Balto. County to administer FluMist vaccine at clinics

Few injections available

first spray date is Dec. 30

December 23, 2003|By Linda Linley | Linda Linley,SUN STAFF

With a high number of flu cases reported in Maryland, the Baltimore County Health Department has scheduled clinics to administer FluMist, a newly developed nasal spray, to help meet the increased demand for protection against influenza.

Dr. Michelle Gourdine, the county health officer, said that with only a small amount of injection vaccine available, the county is focusing on the FluMist clinic. The first is scheduled Dec. 30. Additional clinic dates will be scheduled after Jan. 1.

Gourdine said people interested in receiving the nasal spray must call for an appointment. The county is able to obtain only small quantities of the spray because of stringent storage requirements. She emphasized, however, that FluMist is not in short supply and can also be obtained through doctors and private providers.

"The flu started early this year, and the number of cases in Maryland is higher this year than last," Gourdine said. By noon yesterday, 828 cases of flu were reported in the state, said J.B. Hanson, a spokesman for the state Department of Health and Mental Hygiene. In the 2002-2003 flu season, 147 cases were reported.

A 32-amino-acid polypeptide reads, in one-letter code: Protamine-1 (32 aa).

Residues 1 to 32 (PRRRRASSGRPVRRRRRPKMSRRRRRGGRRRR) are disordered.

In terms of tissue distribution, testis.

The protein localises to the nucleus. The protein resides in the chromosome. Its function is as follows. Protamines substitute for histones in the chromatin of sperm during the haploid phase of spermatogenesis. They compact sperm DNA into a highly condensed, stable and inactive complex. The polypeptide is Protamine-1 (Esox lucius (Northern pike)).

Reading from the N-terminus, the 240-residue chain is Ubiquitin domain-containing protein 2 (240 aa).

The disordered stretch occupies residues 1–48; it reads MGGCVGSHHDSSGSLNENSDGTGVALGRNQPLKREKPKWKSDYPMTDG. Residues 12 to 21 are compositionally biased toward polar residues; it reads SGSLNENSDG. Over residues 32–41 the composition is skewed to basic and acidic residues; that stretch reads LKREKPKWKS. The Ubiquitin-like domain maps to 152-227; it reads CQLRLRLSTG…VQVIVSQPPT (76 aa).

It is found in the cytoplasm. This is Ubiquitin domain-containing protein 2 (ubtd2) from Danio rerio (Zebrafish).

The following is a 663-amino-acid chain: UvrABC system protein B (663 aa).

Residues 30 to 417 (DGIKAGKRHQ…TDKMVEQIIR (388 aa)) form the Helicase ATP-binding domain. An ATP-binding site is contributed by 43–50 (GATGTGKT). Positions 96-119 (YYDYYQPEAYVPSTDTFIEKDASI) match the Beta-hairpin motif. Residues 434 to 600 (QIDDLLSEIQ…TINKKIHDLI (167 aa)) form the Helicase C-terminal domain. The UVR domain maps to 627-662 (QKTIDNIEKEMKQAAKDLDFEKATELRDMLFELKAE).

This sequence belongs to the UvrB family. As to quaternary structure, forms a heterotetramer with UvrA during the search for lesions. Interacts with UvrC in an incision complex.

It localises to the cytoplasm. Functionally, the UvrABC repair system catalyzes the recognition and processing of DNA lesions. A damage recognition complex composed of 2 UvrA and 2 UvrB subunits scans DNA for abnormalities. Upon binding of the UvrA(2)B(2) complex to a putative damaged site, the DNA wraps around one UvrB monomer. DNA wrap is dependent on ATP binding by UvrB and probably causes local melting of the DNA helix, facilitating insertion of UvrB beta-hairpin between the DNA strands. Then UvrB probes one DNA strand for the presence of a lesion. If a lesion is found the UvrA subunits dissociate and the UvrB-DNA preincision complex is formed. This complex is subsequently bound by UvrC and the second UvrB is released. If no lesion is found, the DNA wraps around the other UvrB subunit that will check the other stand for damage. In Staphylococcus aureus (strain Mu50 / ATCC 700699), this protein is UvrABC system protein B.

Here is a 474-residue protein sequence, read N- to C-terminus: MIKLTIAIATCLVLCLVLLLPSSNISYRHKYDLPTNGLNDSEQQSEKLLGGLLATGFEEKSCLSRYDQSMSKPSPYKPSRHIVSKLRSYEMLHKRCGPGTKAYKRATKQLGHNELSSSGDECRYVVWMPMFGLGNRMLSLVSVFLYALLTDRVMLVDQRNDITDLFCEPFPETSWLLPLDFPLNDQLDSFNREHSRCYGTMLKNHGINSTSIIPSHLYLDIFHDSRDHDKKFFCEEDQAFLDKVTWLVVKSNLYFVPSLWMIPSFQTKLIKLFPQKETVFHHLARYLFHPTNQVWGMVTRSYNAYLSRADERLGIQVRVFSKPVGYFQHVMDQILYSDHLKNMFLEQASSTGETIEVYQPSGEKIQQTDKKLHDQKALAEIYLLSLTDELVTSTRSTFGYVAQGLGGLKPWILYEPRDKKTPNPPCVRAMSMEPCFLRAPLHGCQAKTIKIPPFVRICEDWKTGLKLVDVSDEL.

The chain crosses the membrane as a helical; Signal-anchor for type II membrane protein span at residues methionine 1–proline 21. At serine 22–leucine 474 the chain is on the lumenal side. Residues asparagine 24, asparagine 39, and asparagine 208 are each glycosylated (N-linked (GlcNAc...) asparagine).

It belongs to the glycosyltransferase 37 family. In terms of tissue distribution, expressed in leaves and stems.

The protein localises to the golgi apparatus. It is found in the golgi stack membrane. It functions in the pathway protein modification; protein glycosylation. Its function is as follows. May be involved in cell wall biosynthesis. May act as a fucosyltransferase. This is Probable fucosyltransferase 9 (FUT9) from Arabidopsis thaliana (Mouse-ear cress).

"We had the first reported case Nov. 19," Hanson said. "The season usually peaks by mid-February."

The FluMist provided to the county is part of the 100,000 doses that were purchased by the state last week from MedImmune Inc. of Gaithersburg to be distributed to local health departments. The spray is an alternative to the standard vaccine that has nearly run out because of the early flu season across the country.

Hanson said the state also is expecting 1,690 injection doses of the vaccine and 815 pediatric doses that will be used for people considered high-risk.

To receive FluMist, individuals must be healthy and between the ages of 5 and 49; not in a high-risk category; and not living with or caring for high-risk people.

The Centers for Disease Control and Prevention define high risk as people older than 65 years of age or between 6 and 23 months old; those with chronic or compromised immune systems; and pregnant women in the second or third trimester.

Gourdine advised that people should take preventive measures by washing their hands frequently and using tissues to cover their mouths when sneezing or coughing. The flu is transmitted through a respiratory droplet, she said.

"During the winter, we are in close quarters, and the germs can spread easily," she said.

To make an appointment to receive a dose of FluMist, call 410-887-2741 between 9 a.m. and 4 p.m. Monday through Friday, except Christmas Day, when county offices will be closed. The cost per dose is $28, and payment is required by cash or check only.

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